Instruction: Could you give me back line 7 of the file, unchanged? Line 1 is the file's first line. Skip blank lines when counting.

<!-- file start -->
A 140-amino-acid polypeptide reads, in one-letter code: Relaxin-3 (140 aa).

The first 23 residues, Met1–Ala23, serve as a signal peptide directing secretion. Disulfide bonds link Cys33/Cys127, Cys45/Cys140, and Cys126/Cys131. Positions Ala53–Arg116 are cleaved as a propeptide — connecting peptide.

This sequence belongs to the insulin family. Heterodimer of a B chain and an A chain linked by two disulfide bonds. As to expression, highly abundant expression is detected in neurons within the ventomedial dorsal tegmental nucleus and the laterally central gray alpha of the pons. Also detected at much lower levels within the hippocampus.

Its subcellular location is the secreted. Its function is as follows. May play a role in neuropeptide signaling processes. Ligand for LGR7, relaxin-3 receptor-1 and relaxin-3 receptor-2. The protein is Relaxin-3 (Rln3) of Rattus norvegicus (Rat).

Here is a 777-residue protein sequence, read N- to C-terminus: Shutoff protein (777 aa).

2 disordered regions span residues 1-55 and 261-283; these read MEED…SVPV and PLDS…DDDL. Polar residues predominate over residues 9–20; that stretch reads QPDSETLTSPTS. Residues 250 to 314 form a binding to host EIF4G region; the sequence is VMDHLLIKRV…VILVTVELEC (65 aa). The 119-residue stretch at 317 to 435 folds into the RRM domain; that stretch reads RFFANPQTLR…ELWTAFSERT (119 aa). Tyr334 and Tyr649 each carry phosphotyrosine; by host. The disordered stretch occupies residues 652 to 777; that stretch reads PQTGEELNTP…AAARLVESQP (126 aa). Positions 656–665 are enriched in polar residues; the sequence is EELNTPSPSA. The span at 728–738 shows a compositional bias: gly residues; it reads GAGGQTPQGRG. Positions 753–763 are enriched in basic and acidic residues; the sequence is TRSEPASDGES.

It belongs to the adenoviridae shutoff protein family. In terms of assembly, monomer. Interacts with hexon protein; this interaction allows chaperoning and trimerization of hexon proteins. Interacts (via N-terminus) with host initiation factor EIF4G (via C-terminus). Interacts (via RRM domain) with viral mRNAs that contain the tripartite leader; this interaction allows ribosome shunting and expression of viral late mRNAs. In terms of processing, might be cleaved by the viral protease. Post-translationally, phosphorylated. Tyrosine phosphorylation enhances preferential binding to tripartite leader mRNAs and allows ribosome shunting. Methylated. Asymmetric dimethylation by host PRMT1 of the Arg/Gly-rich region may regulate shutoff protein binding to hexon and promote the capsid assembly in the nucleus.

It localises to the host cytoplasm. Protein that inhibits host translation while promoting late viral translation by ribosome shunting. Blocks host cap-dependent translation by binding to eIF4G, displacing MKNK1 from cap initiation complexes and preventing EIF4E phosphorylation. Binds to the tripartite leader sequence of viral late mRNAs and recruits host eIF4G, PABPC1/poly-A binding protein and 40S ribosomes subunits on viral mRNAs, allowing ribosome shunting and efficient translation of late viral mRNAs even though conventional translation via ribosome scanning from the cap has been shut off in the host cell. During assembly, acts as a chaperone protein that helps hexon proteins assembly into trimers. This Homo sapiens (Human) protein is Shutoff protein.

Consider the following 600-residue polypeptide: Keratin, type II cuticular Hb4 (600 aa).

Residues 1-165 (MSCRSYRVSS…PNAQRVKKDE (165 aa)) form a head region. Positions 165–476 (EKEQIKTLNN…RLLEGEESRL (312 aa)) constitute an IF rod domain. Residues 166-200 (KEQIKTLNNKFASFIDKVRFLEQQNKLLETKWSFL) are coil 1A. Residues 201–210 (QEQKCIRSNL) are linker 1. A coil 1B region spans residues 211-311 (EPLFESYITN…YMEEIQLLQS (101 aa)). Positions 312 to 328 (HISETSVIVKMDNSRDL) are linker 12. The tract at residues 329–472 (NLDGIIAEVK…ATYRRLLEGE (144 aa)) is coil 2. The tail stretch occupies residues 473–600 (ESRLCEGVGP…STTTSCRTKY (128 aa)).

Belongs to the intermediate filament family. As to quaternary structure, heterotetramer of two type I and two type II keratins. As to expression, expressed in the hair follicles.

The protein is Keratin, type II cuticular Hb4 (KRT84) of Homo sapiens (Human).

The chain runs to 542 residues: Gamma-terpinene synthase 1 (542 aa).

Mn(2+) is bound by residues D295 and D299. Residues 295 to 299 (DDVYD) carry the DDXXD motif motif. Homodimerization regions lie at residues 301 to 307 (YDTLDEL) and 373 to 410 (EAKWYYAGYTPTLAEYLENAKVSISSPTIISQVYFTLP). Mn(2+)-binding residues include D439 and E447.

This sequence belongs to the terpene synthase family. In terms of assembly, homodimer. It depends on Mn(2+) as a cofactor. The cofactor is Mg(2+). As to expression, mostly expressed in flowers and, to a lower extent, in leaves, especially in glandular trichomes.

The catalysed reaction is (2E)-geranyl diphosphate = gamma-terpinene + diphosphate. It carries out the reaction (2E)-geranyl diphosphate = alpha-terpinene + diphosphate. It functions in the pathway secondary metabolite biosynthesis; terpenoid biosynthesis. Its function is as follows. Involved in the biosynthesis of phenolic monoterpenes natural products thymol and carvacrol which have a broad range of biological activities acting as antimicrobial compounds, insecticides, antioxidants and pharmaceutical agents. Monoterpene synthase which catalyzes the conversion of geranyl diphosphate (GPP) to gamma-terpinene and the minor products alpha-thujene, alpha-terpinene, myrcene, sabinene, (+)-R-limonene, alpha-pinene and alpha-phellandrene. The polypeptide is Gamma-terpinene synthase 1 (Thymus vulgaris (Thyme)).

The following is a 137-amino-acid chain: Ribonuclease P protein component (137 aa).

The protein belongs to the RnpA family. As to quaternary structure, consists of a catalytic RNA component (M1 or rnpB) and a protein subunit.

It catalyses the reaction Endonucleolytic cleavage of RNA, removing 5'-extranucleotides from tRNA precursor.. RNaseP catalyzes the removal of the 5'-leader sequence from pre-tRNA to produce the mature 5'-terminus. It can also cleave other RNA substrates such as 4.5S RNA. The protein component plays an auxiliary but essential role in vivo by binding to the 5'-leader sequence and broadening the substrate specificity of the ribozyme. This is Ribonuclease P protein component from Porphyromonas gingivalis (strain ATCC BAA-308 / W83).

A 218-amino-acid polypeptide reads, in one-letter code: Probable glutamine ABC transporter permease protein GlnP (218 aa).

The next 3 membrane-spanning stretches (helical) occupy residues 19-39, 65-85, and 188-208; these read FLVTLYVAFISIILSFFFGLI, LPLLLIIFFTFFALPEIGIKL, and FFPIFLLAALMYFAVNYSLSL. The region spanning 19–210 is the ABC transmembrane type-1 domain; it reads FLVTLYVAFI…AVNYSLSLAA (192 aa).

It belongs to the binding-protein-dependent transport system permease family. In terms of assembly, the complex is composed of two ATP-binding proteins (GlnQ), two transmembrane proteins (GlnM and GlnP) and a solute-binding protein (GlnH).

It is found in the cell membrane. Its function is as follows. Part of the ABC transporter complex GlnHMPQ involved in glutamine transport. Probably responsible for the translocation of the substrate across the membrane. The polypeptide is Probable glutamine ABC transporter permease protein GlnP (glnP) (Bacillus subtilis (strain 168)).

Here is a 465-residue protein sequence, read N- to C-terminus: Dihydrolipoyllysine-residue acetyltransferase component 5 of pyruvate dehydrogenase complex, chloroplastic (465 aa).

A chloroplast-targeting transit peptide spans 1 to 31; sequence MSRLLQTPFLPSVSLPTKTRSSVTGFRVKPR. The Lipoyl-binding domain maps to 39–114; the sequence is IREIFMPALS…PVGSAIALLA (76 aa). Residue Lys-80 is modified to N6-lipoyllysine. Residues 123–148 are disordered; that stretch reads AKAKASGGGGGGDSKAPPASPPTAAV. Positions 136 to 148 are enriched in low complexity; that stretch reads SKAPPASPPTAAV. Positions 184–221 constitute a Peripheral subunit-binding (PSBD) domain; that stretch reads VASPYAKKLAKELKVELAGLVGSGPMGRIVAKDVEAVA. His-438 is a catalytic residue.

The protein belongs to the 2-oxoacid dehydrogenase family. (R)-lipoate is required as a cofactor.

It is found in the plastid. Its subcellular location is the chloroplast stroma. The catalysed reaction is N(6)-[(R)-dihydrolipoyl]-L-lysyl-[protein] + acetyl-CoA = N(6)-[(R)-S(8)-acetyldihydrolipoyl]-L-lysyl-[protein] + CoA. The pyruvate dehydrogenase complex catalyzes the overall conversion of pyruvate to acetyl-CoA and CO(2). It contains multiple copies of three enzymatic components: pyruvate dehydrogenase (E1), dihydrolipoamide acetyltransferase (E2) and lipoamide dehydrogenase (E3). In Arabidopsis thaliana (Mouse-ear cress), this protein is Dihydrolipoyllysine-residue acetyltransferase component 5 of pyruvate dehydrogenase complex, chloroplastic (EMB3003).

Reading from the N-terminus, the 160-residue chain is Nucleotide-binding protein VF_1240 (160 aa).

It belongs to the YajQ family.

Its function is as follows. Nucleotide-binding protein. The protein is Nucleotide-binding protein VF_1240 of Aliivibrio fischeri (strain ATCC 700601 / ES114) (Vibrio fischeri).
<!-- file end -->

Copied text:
It belongs to the adenoviridae shutoff protein family. In terms of assembly, monomer. Interacts with hexon protein; this interaction allows chaperoning and trimerization of hexon proteins. Interacts (via N-terminus) with host initiation factor EIF4G (via C-terminus). Interacts (via RRM domain) with viral mRNAs that contain the tripartite leader; this interaction allows ribosome shunting and expression of viral late mRNAs. In terms of processing, might be cleaved by the viral protease. Post-translationally, phosphorylated. Tyrosine phosphorylation enhances preferential binding to tripartite leader mRNAs and allows ribosome shunting. Methylated. Asymmetric dimethylation by host PRMT1 of the Arg/Gly-rich region may regulate shutoff protein binding to hexon and promote the capsid assembly in the nucleus.